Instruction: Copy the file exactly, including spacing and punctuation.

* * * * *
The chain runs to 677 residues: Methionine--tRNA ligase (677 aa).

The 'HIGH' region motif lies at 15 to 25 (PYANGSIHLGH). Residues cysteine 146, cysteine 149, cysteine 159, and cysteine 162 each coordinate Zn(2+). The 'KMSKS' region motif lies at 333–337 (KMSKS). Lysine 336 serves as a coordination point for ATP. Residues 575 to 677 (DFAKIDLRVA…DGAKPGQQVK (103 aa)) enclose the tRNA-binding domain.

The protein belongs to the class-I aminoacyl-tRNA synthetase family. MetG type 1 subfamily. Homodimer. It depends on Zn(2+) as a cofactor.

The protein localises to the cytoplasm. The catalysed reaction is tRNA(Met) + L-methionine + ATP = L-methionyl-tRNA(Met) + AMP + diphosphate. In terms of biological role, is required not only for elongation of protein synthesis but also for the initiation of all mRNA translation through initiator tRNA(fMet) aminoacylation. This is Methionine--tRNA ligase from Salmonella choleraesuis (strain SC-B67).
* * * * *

The chain runs to 677 residues: Methionine--tRNA ligase (677 aa).

The 'HIGH' region motif lies at 15 to 25 (PYANGSIHLGH). Residues cysteine 146, cysteine 149, cysteine 159, and cysteine 162 each coordinate Zn(2+). The 'KMSKS' region motif lies at 333–337 (KMSKS). Lysine 336 serves as a coordination point for ATP. Residues 575 to 677 (DFAKIDLRVA…DGAKPGQQVK (103 aa)) enclose the tRNA-binding domain.

The protein belongs to the class-I aminoacyl-tRNA synthetase family. MetG type 1 subfamily. Homodimer. It depends on Zn(2+) as a cofactor.

The protein localises to the cytoplasm. The catalysed reaction is tRNA(Met) + L-methionine + ATP = L-methionyl-tRNA(Met) + AMP + diphosphate. In terms of biological role, is required not only for elongation of protein synthesis but also for the initiation of all mRNA translation through initiator tRNA(fMet) aminoacylation. This is Methionine--tRNA ligase from Salmonella choleraesuis (strain SC-B67).